Old UNIX shell code may never die
We recently started a project to move our BW landscape out of our datacenter, and go from an Oracle database to that SAP one. It is inevitable, based on SAP’s road map, though the timing of system migrations depends on factors well beyond me. This post concerns UNIX code that runs in support of our flat file data transfers, among other utilty purposes.
When I started in the SAP world, my company had just migrated from the Digital Equipment Corporation VAX VMS environment on Oracle to Digital UNIX. As I had background in both database and UNIX administration, I straddled both camps, and became somewhat knowlegeable about the Basis team. Our company had set a standard for UNIX shell code to be ksh. Not plain old sh, not that other coast csh, ksh only. I had already had experience in obscure UNIX platforms such as PrimeOS, Unisys (System VR2 and VR3), SCO UNIX, and my still-favorite free operating system NetBSD, with its cousin-in-fork FreeBSD.
It wasn’t too long after I got my feet wet and my head wrapped around SAP on Oracle on Tru64, that I started writing shell scripts. Not many, but enough to help in my role. I also asked for, and was granted, the chance to build and deploy the bash shell. Not too many others adopted that, but occasionally I will see a bash process running.
The ksh standard seemed to be fine, up until a few weeks ago, as we prepared our plans to move the OS underneath BW from AIX to SUSE Linux. I have also used a few different Linux flavors in roles outside the office, or in beta testing of enterprise software such as AutoSys. We discovered the typical Linux distribution does not include ksh. You can get it, but bash is the usual suspect.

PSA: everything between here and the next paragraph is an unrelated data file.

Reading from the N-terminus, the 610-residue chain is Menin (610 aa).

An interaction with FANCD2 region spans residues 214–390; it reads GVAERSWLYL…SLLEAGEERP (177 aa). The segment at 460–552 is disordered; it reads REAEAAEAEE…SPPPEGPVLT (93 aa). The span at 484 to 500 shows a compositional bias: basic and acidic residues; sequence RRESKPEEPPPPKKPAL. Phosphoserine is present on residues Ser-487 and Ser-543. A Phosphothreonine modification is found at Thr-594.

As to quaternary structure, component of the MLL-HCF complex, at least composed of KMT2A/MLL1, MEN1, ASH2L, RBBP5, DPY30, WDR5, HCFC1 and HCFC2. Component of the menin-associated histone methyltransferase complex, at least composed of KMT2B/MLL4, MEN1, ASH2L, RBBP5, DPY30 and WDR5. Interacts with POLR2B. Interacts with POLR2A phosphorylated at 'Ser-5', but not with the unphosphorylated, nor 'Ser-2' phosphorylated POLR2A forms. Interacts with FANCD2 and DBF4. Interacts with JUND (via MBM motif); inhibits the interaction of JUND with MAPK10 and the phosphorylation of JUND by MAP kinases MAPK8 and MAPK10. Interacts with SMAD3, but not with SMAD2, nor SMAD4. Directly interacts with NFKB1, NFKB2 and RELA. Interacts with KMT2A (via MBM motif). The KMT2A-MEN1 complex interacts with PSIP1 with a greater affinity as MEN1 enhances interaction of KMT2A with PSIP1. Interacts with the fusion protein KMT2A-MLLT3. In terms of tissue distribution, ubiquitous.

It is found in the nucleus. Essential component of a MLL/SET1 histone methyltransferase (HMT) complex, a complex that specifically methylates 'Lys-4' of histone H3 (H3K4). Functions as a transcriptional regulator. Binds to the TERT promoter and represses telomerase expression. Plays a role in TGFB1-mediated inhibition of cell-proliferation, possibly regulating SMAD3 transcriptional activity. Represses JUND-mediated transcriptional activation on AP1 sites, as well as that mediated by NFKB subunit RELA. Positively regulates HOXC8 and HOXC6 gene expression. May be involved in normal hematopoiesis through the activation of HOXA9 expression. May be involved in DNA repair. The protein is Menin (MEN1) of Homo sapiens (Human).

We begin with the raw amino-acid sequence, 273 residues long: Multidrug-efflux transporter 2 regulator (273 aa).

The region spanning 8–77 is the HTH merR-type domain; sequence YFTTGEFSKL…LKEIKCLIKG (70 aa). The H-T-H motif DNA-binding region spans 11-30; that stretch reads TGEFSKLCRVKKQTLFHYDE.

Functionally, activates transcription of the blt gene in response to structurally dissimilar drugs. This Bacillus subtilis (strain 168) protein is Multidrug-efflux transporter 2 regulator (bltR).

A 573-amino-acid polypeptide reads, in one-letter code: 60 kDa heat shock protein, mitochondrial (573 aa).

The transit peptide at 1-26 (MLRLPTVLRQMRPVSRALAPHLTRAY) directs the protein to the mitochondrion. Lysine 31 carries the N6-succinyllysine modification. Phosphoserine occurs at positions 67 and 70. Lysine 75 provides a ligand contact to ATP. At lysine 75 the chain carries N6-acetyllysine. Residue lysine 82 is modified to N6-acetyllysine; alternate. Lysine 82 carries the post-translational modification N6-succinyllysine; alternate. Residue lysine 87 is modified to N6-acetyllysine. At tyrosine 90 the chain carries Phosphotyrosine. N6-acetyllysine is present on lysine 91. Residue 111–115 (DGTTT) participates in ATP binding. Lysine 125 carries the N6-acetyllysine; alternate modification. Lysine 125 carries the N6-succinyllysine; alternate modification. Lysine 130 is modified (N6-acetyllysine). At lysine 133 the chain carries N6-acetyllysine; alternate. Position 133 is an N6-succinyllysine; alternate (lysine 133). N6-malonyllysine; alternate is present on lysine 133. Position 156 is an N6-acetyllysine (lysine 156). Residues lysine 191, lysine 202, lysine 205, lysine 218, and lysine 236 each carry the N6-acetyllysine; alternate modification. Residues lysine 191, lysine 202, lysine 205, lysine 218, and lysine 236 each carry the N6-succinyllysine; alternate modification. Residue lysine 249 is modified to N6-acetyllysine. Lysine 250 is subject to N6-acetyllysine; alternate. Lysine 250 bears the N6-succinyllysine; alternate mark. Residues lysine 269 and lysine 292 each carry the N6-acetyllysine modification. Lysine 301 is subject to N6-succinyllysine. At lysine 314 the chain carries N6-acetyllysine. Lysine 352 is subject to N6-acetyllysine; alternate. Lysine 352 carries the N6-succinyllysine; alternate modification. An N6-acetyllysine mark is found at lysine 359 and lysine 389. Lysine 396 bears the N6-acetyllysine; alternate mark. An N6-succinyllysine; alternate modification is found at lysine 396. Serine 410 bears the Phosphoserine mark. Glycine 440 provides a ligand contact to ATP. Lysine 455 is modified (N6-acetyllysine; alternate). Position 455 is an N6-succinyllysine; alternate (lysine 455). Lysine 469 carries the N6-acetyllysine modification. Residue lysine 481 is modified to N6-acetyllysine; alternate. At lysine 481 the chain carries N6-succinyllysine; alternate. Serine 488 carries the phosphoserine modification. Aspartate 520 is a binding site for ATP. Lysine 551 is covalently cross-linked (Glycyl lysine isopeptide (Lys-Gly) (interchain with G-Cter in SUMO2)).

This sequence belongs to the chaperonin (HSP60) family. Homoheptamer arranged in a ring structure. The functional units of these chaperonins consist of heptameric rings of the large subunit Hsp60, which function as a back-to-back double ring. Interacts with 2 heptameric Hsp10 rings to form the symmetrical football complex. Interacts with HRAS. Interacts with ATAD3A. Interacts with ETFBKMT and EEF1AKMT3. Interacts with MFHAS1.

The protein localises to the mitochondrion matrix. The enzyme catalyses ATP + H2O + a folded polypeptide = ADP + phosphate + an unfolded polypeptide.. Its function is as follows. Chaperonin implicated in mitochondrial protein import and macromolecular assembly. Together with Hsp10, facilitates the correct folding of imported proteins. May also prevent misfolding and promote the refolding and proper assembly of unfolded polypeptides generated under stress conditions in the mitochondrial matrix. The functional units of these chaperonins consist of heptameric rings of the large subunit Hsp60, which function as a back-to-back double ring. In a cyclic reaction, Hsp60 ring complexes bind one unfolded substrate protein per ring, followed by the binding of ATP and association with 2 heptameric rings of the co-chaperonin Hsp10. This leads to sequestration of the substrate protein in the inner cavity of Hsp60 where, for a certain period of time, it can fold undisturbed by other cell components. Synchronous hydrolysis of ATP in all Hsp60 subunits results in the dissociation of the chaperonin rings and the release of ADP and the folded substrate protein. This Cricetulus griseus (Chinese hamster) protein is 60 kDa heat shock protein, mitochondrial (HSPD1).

So, what are the choices? Do nothing seemed to be one option. Get a ksh source code and ask the hosting company to deploy it was another. That did not seem like a great idea in these times of “return to standard”, and my new favorite acronym “CCLM”.
Here is the problem:
#!/bin/ksh # rest of code
The “rest of code” does not matter if the first line kills the shell script, which is what happened in our test Linux host (not necessarily SUSE, but a similar level kernel).
As we had already deployed bash in our environment, changing the code to run that instead seems like the expedient approach.
#!/bin/bash # rest of code